Thursday, May 6, 2010

The Storming Stage

In the last post, I introduced the Tuckman Model for team dynamics.  I then discussed the first stage known as the Forming stage.  In that stage, you need to take on the role of an instructor where the teams attention is focused on you.  .  The team is now getting comfortable with each other so you now want to force them into the Storming stage.  The Storming stage is basically a pissing contest.  This is where everyone is vying for their position in the group.  The alpha dogs want to spar, the class clown, the cynic and the know it all start to take their positions.

At this point, people start to let their guard down.   This is good, you want this and you have to have this to get people fully engaged and reach a successful outcome.  However, you want to do this in a controlled fashion and do it quickly so that you can move on to the next stage.  If you don’t plan for and manage this stage of the dynamic, you may lose control and never get anything accomplished.  I’ve seen many a kaizen event fail due to the team getting stuck in the Storming stage.  So how do you effectively force a fight, but in a nice way?

First, you need to change roles.  During the training, your role was that of an instructor.  Now you need to become the instigator and mediator.  Instigator is a little harsh, but I’m trying to highlight the shift in role.  Although depending on the team and the situation, I’ve certainly played the part (but I’ll save that for another post).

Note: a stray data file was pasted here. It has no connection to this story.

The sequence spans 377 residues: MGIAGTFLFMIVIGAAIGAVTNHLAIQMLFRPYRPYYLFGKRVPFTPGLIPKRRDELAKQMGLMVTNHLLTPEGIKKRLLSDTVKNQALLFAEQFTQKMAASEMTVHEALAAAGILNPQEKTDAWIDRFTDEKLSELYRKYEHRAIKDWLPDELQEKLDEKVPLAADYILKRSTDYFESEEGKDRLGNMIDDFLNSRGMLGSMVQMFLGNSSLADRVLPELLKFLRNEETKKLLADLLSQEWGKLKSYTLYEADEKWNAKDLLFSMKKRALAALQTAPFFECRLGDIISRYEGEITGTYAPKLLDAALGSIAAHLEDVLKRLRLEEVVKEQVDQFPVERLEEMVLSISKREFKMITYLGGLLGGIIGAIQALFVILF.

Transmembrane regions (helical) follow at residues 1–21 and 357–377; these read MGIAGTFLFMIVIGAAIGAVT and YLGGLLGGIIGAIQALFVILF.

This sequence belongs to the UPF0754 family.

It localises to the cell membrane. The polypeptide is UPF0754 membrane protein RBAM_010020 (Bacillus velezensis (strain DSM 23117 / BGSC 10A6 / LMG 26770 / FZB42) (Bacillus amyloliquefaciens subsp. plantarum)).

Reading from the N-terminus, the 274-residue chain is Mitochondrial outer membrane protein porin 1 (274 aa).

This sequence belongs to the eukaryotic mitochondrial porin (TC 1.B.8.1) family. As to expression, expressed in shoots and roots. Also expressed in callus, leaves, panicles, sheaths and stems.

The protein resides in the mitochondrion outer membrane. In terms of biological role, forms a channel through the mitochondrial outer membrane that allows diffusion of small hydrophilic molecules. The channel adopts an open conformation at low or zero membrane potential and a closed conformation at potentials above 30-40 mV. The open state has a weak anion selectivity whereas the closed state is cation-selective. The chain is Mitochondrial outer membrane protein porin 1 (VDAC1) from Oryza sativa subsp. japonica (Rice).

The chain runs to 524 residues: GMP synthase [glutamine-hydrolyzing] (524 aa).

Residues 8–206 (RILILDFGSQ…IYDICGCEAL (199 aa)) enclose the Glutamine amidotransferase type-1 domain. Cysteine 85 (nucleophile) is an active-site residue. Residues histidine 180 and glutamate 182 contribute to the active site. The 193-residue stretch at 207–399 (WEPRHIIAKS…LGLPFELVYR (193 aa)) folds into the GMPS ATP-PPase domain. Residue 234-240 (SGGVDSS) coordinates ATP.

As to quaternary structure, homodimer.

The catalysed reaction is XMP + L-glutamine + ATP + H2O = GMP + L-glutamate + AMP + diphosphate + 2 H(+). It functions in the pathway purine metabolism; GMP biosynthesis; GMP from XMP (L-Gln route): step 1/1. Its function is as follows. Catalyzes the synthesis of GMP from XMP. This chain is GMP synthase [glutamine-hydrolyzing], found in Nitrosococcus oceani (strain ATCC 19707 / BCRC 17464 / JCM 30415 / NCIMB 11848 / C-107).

Second, it’s time to shift the team’s attention from you to each other.  During the Forming stage, they got to size each other up by watching how they interacted with you.  Now it’s time to interact with each other.  The simplest way to force the interaction is through a simulation.  A simulation will get the team interacting, talking and working together.  You need to use a simulation that requires some discussion and problem solving.  Guide the simulation to keep it moving, but during the discussion and problem solving, LEAVE THE ROOM!  Take a break and walk away.  If you stay in the room, they will come to you for safety.  If you walk away, they will be forced to interact with each other and establish their roles and positions in the group. 

You’ve forced them into the Storming phase, congratulations!  The important thing is that they are storming in a safe, controlled environment.  The last thing you want, is for your team to be storming while they’re discussing the problem they’re supposed to be solving.  There will be enough tension when you get to that point.  Now that you have the team storming, you need to pull them out of it.  Ahhh, the sweet taste of success is a powerful force.  This is where you need to make sure your simulation is very robust.  No matter what they come up with, they need to be successful.  If they can come out the other end successful, you will have solidified the team and prepared them to get some real work done and move on to the next stage.

Next up, the Norming stage.



  1. I have been a part of many groups that do not go through a storming phase. What does that mean?

  2. The storming phase may not be as full blown and obvious as I stated above. I think the strength of the phase is in proportion to the personalities and passion people feel for the issue being undertaken. I’ve also observed that the more hidden steps, sacred islands and guarded secrets, the more likely to have an obvious storming phase.

    If the facilitator has taken these aspects into account, they can guide the group through with many of the participants not even realizing they were going the phases. Or if you’re at all provocative in your personality like I am, you might not think there was a storming phase, but everyone else in the room did!